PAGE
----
Like most people, I was required to read To Kill a Mockingbird by Harper Lee when I was a freshman in high school. I was a good student and I always did the required reading (at that point at least) but I didn’t always enjoy it. So I didn’t necessarily begin TKAM with high expectations. But from the beginning, I was completely sucked into Scout’s world and taken for a wonderful ride.
My 9th grade English teacher went on maternity leave right as we were starting TKAM. Our substitute for the remainder of the year was a teacher we all called “Ms. M.” She was the best sub I have ever had (she eventually got a full time position at my school and still teaches there today). We often read parts of TKAM aloud in class. Ms. M had just moved to Michigan from Tennessee and had this fantastic Southern accent when she read aloud. I would get completely lost in the world of TKAM when she read from it. I used to hate when teachers read aloud in class because I could read much faster to myself, but this was something I looked forward to every day. It remains a strong memory in my life and I will always be thankful to Ms. M for that experience.
Despite my love of Ms. M’s reading, I got so sucked into the book that I read ahead (this would not happen to me in school again for 3 more years when I read A Farewell to Arms). I just had to know what happened. I stayed up late one night finishing the book and knew, even at 14, that I had just finished something amazing.
A lot of lawyers credit TKAM with inspiring them to become a lawyer. I am not one of those people. But it did inspire a love for literature. I had always been a reader, but TKAM was the book that showed me “classics” could be enjoyable and introduced me to a whole new world of books (I realize TKAM may not be quite old enough to be a classic but it was my inspiration nonetheless). Thanks to TKAM, I approached subsequent required reading with an open mind and sought out other older books that weren’t taught to me.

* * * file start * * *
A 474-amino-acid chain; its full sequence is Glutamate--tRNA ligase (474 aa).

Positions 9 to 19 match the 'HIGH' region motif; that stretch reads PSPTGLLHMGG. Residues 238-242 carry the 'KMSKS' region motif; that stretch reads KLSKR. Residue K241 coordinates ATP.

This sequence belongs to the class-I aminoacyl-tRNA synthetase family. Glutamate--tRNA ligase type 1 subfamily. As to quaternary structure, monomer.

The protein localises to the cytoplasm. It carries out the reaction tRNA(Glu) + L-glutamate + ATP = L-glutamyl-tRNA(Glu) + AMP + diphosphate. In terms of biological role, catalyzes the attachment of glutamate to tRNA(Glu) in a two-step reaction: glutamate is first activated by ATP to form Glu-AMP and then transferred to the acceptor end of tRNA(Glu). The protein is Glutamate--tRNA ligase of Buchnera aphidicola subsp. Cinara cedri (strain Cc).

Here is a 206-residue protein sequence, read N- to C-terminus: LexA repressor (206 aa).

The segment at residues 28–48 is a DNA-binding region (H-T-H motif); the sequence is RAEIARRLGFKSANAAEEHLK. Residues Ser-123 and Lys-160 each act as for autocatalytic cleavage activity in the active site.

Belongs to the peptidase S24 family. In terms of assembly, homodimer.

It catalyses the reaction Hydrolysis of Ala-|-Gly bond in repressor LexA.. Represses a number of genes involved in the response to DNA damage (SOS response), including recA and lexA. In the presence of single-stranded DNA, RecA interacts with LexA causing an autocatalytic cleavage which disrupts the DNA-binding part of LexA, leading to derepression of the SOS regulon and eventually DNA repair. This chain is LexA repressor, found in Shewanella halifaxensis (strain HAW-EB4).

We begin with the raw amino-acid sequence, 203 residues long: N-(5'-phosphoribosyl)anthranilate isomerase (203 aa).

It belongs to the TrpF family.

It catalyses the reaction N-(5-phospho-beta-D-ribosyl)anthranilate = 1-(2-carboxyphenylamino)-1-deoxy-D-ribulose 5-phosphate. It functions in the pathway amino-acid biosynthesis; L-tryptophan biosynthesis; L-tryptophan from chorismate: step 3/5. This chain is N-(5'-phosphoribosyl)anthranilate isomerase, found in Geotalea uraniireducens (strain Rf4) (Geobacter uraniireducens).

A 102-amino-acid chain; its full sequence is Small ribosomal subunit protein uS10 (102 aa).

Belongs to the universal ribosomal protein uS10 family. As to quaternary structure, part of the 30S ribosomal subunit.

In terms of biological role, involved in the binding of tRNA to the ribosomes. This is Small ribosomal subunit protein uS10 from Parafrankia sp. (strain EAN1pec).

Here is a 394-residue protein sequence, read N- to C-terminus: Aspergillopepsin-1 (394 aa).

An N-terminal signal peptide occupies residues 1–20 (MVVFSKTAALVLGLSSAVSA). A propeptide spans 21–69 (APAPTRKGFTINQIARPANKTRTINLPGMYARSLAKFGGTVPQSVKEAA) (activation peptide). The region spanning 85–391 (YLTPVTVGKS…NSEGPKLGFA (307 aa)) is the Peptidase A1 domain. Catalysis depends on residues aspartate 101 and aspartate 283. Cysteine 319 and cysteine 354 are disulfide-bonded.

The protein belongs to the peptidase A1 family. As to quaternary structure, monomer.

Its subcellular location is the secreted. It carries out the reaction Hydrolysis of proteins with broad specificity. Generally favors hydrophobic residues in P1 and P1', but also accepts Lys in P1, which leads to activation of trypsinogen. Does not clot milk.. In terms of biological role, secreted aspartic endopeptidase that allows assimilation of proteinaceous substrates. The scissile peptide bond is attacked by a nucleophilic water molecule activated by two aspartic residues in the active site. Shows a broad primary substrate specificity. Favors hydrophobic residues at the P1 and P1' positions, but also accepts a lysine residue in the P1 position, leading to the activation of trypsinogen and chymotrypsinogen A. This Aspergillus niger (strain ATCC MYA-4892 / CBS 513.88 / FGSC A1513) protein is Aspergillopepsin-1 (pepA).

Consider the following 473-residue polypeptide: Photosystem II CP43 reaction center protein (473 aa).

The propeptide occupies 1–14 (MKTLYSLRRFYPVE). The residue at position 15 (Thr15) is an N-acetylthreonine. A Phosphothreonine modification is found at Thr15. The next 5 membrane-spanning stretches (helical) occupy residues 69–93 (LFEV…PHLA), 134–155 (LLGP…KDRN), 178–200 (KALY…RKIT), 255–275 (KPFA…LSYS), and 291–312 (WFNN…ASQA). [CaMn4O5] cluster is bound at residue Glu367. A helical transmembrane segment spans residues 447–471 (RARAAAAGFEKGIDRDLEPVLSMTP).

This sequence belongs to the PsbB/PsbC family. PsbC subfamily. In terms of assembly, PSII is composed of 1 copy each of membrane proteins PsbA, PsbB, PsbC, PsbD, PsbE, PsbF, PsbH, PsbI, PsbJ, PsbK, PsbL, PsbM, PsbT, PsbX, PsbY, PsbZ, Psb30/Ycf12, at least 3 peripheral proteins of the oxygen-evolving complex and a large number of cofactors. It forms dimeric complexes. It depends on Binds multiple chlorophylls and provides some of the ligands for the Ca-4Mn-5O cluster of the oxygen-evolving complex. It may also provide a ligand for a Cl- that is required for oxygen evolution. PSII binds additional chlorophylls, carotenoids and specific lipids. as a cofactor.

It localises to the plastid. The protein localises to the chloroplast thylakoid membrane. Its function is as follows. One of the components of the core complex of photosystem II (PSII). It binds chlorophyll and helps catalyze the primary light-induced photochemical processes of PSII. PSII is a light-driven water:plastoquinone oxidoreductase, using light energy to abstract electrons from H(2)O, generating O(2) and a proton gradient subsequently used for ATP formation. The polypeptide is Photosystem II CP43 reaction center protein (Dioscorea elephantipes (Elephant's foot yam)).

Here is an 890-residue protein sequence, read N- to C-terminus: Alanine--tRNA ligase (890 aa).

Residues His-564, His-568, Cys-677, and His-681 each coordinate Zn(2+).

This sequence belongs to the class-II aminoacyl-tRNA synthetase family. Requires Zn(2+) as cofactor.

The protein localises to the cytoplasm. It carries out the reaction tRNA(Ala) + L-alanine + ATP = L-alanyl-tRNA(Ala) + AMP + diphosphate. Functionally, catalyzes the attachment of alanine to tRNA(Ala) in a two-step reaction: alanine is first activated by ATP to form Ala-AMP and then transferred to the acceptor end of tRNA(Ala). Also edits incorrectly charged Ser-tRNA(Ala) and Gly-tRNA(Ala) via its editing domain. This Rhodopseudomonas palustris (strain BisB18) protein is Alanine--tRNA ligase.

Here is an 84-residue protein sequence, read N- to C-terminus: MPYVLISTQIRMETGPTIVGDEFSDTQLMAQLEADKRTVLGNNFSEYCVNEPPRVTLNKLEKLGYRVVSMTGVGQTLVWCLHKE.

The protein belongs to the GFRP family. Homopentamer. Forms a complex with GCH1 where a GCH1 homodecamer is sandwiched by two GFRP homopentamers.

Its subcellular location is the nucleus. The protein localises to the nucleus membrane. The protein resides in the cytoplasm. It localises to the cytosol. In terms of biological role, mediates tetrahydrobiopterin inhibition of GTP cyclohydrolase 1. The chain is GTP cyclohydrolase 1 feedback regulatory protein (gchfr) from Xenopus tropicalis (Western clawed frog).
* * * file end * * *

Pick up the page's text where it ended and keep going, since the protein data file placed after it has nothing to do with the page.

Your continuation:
So thank you, Harper Lee, for giving us To Kill a Mockingbird. And a big happy 50th anniversary to the novel.
Check out my husband’s thoughts about TKAM here (hint: it is his favorite book of all time).
And check out Harper Collins’ 50th Anniversary Edition of the book and the celebration they’ve put together here.
It is indeed something to celebrate! I am enjoying reading everyone’s posts about TKAM!
Get ready to gasp aloud, Michelle: I have never read TKAM! Yes, it was required reading for my school’s 9th grade English students. However, I was in honors, so I got the great pleasure of reading The Odyssey instead *rolls eyes* TKAM has been on my TBR list for a long time, though.
Would this make a good discussion book for RBC? That might get me to read it sooner rather than later 🙂
You should read it! And I think it could definitely make a good RBC books. Lots to talk about.
Thanks for sharing your love for ‘To Kill a Mockingbird’, Michelle. I have it on the top of my ‘TBR’ list, and am hoping to read it soon. I have seen the movie version starring Gregory Peck and I liked it very much. Your teacher Ms.M looks like a wonderful person. It is great that she still teaches at your school and is inspiring generations of students with her love for literature. For me, English was my favourite subject in school and I typically read all my English texts like storybooks and finished them at the beginning of the year 🙂 I wish we had had ‘To Kill a Mockingbird’ at that time as required reading. Maybe, I might have become a lawyer 🙂 I haven’t been to Ben’s blog in a while. Thanks for posting the link to his thoughts on the book. I am hopping there to read them now.